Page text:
The myth of the writer who cuts herself off from the big smoke, who pens her masterpiece in a remote country cabin, is just that, a myth. Who in their right mind would endure isolation when you can lift your head from your pen and spy a tram wrapped in an image of Call of Duty: Modern Warfare, all guns and battles? Inspiring, I call it.
An hour a day sinking into research on some of the fundamental questions about our Earth’s birds, as preparation for my travels with and writing about those species … I’ve stuck to the schedule diligently. I have ten research days left and am currently working through Colin Tudge’s brilliant “The Secret Life of Birds: Who They Are and What They Do.” It’s perfect for me. Tudge burrows into crucial questions like how birds evolved and which bird species are more ancient.
If you do happen to be interested in something, no matter how technical or dense, may I suggest you try something similar. I’ve tried the “one hour a day, please do it even when busy” approach twice now, with different subjects involved, and have found a year’s steady, unstressed work on something can work miracles.
I’ve been on this Earth a bit over 64 years. Four years ago, I launched a Big Decade of goal-oriented daily obsession. I’ve run 11 Big Years since. Were they worthwhile?
As discussed a few days ago, my four grandiose writing-related Big Years packed a punch but were not unqualified successes. In contrast, as trumpeted yesterday, the three very different Big Years that targeted my body rather than my mind succeeded brilliantly.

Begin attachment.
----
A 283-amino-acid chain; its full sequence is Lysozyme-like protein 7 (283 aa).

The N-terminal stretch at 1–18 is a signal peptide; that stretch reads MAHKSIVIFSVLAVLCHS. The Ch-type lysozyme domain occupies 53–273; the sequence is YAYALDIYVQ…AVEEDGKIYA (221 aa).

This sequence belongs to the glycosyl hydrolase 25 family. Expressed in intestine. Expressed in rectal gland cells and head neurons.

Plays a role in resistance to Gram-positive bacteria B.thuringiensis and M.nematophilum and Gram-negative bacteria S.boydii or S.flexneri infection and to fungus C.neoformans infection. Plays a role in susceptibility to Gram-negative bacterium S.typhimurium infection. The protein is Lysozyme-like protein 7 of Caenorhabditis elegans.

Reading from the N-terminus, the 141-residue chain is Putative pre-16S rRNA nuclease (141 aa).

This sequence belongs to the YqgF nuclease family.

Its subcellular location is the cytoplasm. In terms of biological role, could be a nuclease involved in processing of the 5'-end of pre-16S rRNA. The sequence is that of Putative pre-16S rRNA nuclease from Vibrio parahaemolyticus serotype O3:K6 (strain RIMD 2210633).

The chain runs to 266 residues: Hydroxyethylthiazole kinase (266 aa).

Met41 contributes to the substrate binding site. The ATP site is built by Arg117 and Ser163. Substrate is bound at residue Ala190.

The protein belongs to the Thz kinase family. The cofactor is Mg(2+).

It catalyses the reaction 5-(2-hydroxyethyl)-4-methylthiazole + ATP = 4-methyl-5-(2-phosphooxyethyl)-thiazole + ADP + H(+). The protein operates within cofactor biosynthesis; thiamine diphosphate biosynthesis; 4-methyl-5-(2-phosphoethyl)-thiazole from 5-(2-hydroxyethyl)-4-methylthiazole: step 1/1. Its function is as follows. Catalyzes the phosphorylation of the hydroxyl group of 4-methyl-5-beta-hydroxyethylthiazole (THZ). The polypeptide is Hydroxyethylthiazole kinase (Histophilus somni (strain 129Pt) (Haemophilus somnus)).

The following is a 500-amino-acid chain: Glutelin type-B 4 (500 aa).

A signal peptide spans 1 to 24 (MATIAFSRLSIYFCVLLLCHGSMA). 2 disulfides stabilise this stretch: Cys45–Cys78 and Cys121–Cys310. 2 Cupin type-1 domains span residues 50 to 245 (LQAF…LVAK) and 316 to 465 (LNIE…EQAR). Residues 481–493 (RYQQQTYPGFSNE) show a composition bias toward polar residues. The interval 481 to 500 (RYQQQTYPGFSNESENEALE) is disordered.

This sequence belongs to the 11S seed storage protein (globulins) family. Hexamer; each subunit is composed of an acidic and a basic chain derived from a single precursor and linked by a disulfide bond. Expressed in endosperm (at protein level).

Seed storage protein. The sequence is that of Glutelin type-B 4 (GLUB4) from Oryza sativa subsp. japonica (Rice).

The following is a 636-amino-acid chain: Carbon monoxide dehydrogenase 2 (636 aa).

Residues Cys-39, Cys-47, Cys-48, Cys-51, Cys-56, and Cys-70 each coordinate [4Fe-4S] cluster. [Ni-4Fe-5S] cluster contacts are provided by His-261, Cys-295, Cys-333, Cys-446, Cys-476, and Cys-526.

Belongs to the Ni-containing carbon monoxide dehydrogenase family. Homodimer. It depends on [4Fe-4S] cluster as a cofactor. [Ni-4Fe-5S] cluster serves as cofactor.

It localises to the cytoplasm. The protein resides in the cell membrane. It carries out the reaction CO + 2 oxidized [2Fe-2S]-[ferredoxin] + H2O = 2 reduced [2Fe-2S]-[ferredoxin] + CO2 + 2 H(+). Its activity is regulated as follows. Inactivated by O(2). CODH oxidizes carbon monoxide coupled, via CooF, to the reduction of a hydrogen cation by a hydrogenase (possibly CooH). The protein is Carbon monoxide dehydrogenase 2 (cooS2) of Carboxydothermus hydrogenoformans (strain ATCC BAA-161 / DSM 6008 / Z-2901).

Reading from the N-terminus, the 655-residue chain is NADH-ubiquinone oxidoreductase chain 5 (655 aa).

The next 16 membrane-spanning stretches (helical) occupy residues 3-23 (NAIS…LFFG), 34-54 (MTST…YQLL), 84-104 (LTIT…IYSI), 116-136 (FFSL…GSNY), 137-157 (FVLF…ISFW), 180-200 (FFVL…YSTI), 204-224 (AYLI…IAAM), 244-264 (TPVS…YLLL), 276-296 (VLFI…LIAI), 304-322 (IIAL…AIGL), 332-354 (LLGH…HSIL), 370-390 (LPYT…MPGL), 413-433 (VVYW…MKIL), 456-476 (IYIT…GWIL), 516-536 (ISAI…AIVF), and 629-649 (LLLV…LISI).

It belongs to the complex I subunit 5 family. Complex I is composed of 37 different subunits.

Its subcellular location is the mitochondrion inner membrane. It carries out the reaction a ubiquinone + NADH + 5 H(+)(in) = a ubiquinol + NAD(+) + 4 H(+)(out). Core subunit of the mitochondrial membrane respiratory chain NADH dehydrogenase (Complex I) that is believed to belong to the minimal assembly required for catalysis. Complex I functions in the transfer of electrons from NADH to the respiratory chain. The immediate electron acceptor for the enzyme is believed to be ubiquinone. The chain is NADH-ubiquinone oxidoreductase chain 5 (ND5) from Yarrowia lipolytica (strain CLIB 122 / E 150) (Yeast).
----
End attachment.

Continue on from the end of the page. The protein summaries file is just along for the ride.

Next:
At age 60, I envisaged some nutty cultural blitzes. “Read a book every day, Andres,” I promised, for example. Well, I’ve only tried one such Big Year, listening to a rock music every day over 2017. Although that habit hasn’t maintained much momentum, the Big Year was a hoot and hugely enriching. That said, I can’t see myself trying any other cultural extravaganzas for the next couple of year at least.
Something I did not imagine in 2015 was the idea of doing some interesting study each day, but I’ve tried the concept twice in recent years, with satisfying results. In 2018, my Tractor Big Year saw me committed to researching, each and every day, the vista of self publishing. Two mystery novels in late 2018 and early this year were the heart-warming result. And this year my Wings Big Year, covering the generalities of birds, has given my knowledge a fillip it wouldn’t otherwise have had. I don’t think 2020 will see any such “new knowledge” Big Year, but surely I’ll try something else in future years.
Weirdly, my 2018 Stillness Year, which involved only ten minutes a day of Headspace-app-based meditation, was a spectacular triumph. Who would have thought allocating so little daily time would add so much? Enriching my days with tiny stabs at something new will probably be a feature of the next six years.
Overall, the Big Decade idea rocks! I’ve worked harder, stayed healthier, learnt more, and added variety. Bring on the next six years, I say.
In each of the first three Big Years since I turned 60, I employed something to do with exercise. I then decided this year to drop exercise from my daily obsessions. Now I reckon I should add physical effort onto the 2020 roster. Why?